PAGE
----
To showcase the work we’ve done, we’ve launched a “buy to unglue” campaign for a public domain ebook, Edwin Abbott Abbott’s Flatland. You can buy an ebook and see the ungluing date change. You can join our test library, and ask to borrow a book. Once you’ve joined a library, you can buy ebooks you can share with the library. We’d love to see every ebook store work like that.
Now that we can show everyone how “buy to unglue” is going to work, we want to talk with publishers, authors, and libraries that feel ready to take the next step into the ebook future. eMail to email@example.com if you’re interested in participating.
Several blogs and news sources are reporting on a public meeting regarding the first sale doctrine as it relates to digital files. Teleread’s Juli Monroe posted last Thursday. In her post she said, “There’s going to be a public meeting scheduled for December 12 in Washington D.C., and the U.S. Department of Commerce is seeking public comment from all interested stakeholders on the issue of first sale doctrine and digital files, including ebooks.
I attended the 2013 ALA Annual Conference in Chicago and have several updates on eBook vendor offerings, initiatives, and activities. Vendors and initiatives are listed in alphabetical order. This information will also be presented at the ALA TechSource conference wrap-up webinar, held July 8th. The recording of that session is available at http://www.alatechsource.org/blog/2013/07/archive-of-the-2013-ala-annual-tech-wrapup.html. I also want to take a moment to announce the launch of eContent Quarterly, a new ALA publication edited by Sue Polanka and Mirela Roncevic (both NSR contributors). A free preview issue is now available for download.
CHICAGO Today, Maureen Sullivan, president of the American Library Association (ALA), announced the launch of “Authors for Library Ebooks,” a new initiative that asks authors to stand with libraries in their quest for equitable access to e-books. Bestselling authors Cory Doctorow, Ursula K. Le Guin and Jodi Picoult are helping kick off the campaign.
The campaign represents an extension of the ALA’s advocacy strategy to ensure all people have access to the world’s knowledge and literature through our nation’s librariesregardless of format. Over the past 18 months, ALA leaders have met with major publishers, distributors, authors and representative associations to seek sustainable solutions for library e-book lending. Continue reading ALA launches “Authors for Library E-books” campaign→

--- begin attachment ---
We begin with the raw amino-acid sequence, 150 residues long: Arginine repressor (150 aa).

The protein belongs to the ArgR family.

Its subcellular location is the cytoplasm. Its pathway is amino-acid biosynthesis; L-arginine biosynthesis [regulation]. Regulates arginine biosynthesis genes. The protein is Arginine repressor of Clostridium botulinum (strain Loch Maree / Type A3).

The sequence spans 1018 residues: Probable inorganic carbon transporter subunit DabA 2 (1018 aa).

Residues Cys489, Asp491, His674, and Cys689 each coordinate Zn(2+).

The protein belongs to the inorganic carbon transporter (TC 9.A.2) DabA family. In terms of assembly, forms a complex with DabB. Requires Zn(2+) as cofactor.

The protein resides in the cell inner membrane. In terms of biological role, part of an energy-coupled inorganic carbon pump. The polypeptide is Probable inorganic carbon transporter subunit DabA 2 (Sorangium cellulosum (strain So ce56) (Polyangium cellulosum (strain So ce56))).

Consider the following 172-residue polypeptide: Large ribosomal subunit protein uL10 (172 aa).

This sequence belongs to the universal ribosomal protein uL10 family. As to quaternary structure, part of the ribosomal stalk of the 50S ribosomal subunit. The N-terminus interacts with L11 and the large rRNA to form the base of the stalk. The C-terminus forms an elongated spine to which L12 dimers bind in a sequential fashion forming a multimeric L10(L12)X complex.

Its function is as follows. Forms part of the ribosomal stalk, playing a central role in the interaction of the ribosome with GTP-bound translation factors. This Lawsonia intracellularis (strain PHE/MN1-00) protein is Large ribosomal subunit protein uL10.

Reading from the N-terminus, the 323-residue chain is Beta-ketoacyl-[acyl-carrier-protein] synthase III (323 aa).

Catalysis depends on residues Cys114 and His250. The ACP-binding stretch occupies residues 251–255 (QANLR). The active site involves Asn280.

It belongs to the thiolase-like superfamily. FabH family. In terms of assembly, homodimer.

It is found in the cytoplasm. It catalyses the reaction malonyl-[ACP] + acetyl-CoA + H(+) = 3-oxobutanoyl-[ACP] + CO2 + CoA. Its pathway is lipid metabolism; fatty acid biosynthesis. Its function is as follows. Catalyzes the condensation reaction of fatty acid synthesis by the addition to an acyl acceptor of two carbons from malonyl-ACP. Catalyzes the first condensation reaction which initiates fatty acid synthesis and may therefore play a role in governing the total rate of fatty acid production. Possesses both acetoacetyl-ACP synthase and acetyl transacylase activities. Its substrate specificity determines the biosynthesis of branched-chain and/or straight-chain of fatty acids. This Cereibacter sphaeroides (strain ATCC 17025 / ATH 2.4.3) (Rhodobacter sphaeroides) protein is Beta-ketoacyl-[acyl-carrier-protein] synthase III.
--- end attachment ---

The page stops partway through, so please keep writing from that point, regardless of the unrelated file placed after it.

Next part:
The third supplement on ebooks and digital content from American Libraries examines both the big picture and the nitty-gritty of libraries and publishing, looking at how libraries are evolving in response to the digital revolution, from taking advantage of opportunities in content creation to advocating for equitable access to ebooks produced by the world’s largest book publishers.
Read it online here or pick up a copy at ALA Annual Conference in Chicago at the Office for Information Technology Policy programs and in the ALA Membership Pavilion.
James LaRue, director of Colorado’s Douglas County Libraries system, discusses how libraries canand shouldbecome local community publishers
Clifford Lynch, executive director of the Coalition for Networked Information, provides an overall assessment of the library ebook situation
ALA President, Maureen Sullivan, ALA Executive Director, Keith Michael Fiels, and Alan S. Inouye, director of ALA’s Office for Information Technology Policy look at how libraries can collaborate, manage, and lead through this period of possibilities.
You can read this supplement in the easy-to-use Zmag web browser format, or download it as a PDF for offline reading. Click here to get started.
Portal on all aspects of digital content and for all creating, reading, publishing, managing, curating, and distributing the written word and other content in digital format, including publishers, writers, editors, content developers, distributors, educators, librarians and information science professionals. With contributions from book and information science professionals and thought leaders in the United States and around the world.